After maintaining for days that there was no evidence that one of its missiles had struck a Boeing 737-800 minutes after it took off from Tehran on Wednesday with 176 people on board, Iran admitted early on Saturday that its military had accidentally shot down the passenger jet.
The military blamed human error. In a statement, it said the plane had taken a sharp, unexpected turn that brought it near a sensitive military base.
In post on Twitter, Iran’s foreign minister, Mohamad Javad Zarif, apologized but appeared to blame American “adventurism” for the tragedy, writing: “Human error at time of crisis caused by US adventurism led to disaster.”
President Hassan Rouhani said on Twitter that Iran “deeply regrets this disastrous mistake.” He offered condolences to the victims’ families and said investigations were underway. The military said the person responsible would face legal consequences.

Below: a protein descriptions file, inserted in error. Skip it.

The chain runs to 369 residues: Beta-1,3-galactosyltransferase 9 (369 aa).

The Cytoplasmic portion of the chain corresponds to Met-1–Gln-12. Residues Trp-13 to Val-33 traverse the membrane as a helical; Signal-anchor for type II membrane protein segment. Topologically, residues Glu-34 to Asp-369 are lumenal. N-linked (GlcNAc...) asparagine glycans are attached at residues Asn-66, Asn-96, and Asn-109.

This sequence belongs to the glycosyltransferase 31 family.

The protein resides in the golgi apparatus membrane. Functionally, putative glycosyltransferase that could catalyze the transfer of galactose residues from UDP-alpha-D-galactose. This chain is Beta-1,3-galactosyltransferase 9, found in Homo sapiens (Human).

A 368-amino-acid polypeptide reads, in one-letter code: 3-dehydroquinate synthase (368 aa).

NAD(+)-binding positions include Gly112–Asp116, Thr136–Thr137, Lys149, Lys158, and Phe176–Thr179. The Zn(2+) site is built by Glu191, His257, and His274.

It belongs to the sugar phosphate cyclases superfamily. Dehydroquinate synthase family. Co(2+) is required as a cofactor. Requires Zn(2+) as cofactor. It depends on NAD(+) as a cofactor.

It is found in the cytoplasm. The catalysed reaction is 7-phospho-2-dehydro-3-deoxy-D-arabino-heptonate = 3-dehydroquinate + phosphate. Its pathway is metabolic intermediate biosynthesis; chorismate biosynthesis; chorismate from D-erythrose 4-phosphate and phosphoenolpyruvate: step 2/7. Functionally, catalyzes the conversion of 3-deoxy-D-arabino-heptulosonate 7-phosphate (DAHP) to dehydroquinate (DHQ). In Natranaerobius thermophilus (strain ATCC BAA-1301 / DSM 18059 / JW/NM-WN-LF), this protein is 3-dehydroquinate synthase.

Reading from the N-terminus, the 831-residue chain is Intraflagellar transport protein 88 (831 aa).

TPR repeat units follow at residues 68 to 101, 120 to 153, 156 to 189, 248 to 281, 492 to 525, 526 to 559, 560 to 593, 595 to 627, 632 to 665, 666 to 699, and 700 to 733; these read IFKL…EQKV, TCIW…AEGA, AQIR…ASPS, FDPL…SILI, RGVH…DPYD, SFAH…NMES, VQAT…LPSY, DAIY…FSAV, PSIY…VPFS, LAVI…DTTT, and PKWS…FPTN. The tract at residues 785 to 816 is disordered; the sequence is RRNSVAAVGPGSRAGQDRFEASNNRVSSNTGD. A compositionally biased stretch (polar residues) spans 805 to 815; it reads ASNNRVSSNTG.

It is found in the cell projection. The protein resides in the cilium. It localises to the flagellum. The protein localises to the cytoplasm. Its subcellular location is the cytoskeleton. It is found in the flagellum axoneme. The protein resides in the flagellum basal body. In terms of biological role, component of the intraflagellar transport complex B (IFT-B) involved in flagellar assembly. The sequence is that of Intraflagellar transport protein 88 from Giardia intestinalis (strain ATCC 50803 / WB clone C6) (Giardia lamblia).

President Volodymyr Zelensky of Ukraine, in his first reaction to Iran’s announcement, said Kyiv would “insist on a full admission of guilt” by Tehran.
“We expect Iran to assure its readiness for a full and open investigation, to bring those responsible to justice, to return the bodies of the victims, to pay compensation, and to make official apologies through diplomatic channels,” Mr. Zelensky said in a post on his Facebook page. “We hope that the investigation will continue without artificial delays and obstacles.”
Mr. Zelensky came under domestic criticism this week for refusing to publicly blame Iran for the disaster even as the United States, Canada and Britain did. Instead, Mr. Zelensky dispatched a team of specialists to Tehran who sought to work alongside Iranians in studying the crash site. He implored the public to avoid speculating about the cause of the disaster.
Credit: New York Times